Vegas star forward Jack Eichel missed the game with a lower-body injury.


    The Bruins played a video montage of Cassidy on the Jumbotron late in the opening period that ended with a picture of him and said: “Welcome back, Bruce.”

    The crowd gave him a nice ovation and he waved thanking them.

    “It’s a really nice gesture by the Bruins’ organization,” he said. “I appreciate it. I said all along that I have a tremendous amount of respect for them. I’m thankful they did it.”


    Cassidy finished tied for third on the Bruins’ coaching list with Hall of Famer Milt Schmidt (1955-66) at 245 victories, behind Claude Julien’s (2008-17) 419 and Art Ross (1925-45) with 387.


    The Bruins entered the game ranked second in the league both with their power play (29.6%) and penalty killing (84.1%).


    Golden Knights: Host the New York Rangers.

    Bruins: At the Colorado Avalanche.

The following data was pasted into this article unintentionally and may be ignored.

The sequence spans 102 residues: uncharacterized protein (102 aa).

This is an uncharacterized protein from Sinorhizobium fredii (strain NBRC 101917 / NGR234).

Penguins plot a way forward as Letang recovers from stroke

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    PITTSBURGH — Kris Letang returned to the ice on Thursday, just three days after suffering the second stroke of his career.

    The “twirl” the longtime Pittsburgh Penguins defenseman took at the club’s practice facility was approved by team doctors, a spin designed to help Letang’s mental health and nothing else. While the 35-year-old remains upbeat, it remains far too early to put a timeline on when his familiar No. 58 will return to the lineup.

    Though Pittsburgh general manager Ron Hextall indicated this stroke isn’t as severe as the one Letang endured in 2014 – when a hole in the wall of his heart led to a stroke that forced him to miss two months – the six-time All-Star is continuing to undergo tests.